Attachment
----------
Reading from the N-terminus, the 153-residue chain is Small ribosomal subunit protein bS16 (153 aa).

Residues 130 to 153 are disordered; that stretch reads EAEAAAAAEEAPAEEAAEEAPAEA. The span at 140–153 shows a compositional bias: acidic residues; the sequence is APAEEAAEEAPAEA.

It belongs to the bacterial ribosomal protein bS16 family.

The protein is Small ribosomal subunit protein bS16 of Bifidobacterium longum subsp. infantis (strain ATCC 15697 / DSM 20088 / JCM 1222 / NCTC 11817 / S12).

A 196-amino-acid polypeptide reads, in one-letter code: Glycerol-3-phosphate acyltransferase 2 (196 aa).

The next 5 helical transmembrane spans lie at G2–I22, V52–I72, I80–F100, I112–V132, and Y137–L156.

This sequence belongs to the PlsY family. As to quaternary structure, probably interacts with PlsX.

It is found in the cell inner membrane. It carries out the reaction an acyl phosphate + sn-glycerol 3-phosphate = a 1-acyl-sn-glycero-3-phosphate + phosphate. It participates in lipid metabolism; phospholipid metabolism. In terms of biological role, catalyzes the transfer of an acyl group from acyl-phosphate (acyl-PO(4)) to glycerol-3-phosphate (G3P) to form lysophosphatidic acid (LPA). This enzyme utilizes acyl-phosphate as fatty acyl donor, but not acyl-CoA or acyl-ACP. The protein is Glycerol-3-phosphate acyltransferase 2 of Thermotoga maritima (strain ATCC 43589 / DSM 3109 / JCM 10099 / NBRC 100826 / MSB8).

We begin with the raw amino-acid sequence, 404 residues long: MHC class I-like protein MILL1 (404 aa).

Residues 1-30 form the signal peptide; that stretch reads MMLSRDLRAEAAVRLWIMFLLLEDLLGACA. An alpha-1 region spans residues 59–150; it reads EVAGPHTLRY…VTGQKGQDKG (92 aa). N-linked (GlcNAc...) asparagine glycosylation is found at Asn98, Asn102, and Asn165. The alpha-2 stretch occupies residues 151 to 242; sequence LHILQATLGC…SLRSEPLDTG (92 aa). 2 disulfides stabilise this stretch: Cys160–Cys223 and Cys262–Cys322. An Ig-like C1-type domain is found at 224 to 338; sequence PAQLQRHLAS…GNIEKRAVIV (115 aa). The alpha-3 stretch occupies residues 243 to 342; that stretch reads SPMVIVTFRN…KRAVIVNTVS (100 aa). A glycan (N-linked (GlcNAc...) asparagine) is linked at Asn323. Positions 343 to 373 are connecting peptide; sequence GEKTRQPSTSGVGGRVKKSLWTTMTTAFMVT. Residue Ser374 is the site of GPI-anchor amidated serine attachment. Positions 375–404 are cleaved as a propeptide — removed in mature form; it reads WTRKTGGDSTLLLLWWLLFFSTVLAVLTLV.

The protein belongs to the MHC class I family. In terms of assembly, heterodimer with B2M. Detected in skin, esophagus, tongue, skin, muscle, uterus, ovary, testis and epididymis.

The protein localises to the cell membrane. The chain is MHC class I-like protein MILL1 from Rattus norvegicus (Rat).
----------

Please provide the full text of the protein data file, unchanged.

Reading from the N-terminus, the 153-residue chain is Small ribosomal subunit protein bS16 (153 aa).

Residues 130 to 153 are disordered; that stretch reads EAEAAAAAEEAPAEEAAEEAPAEA. The span at 140–153 shows a compositional bias: acidic residues; the sequence is APAEEAAEEAPAEA.

It belongs to the bacterial ribosomal protein bS16 family.

The protein is Small ribosomal subunit protein bS16 of Bifidobacterium longum subsp. infantis (strain ATCC 15697 / DSM 20088 / JCM 1222 / NCTC 11817 / S12).

A 196-amino-acid polypeptide reads, in one-letter code: Glycerol-3-phosphate acyltransferase 2 (196 aa).

The next 5 helical transmembrane spans lie at G2–I22, V52–I72, I80–F100, I112–V132, and Y137–L156.

This sequence belongs to the PlsY family. As to quaternary structure, probably interacts with PlsX.

It is found in the cell inner membrane. It carries out the reaction an acyl phosphate + sn-glycerol 3-phosphate = a 1-acyl-sn-glycero-3-phosphate + phosphate. It participates in lipid metabolism; phospholipid metabolism. In terms of biological role, catalyzes the transfer of an acyl group from acyl-phosphate (acyl-PO(4)) to glycerol-3-phosphate (G3P) to form lysophosphatidic acid (LPA). This enzyme utilizes acyl-phosphate as fatty acyl donor, but not acyl-CoA or acyl-ACP. The protein is Glycerol-3-phosphate acyltransferase 2 of Thermotoga maritima (strain ATCC 43589 / DSM 3109 / JCM 10099 / NBRC 100826 / MSB8).

We begin with the raw amino-acid sequence, 404 residues long: MHC class I-like protein MILL1 (404 aa).

Residues 1-30 form the signal peptide; that stretch reads MMLSRDLRAEAAVRLWIMFLLLEDLLGACA. An alpha-1 region spans residues 59–150; it reads EVAGPHTLRY…VTGQKGQDKG (92 aa). N-linked (GlcNAc...) asparagine glycosylation is found at Asn98, Asn102, and Asn165. The alpha-2 stretch occupies residues 151 to 242; sequence LHILQATLGC…SLRSEPLDTG (92 aa). 2 disulfides stabilise this stretch: Cys160–Cys223 and Cys262–Cys322. An Ig-like C1-type domain is found at 224 to 338; sequence PAQLQRHLAS…GNIEKRAVIV (115 aa). The alpha-3 stretch occupies residues 243 to 342; that stretch reads SPMVIVTFRN…KRAVIVNTVS (100 aa). A glycan (N-linked (GlcNAc...) asparagine) is linked at Asn323. Positions 343 to 373 are connecting peptide; sequence GEKTRQPSTSGVGGRVKKSLWTTMTTAFMVT. Residue Ser374 is the site of GPI-anchor amidated serine attachment. Positions 375–404 are cleaved as a propeptide — removed in mature form; it reads WTRKTGGDSTLLLLWWLLFFSTVLAVLTLV.

The protein belongs to the MHC class I family. In terms of assembly, heterodimer with B2M. Detected in skin, esophagus, tongue, skin, muscle, uterus, ovary, testis and epididymis.

The protein localises to the cell membrane. The chain is MHC class I-like protein MILL1 from Rattus norvegicus (Rat).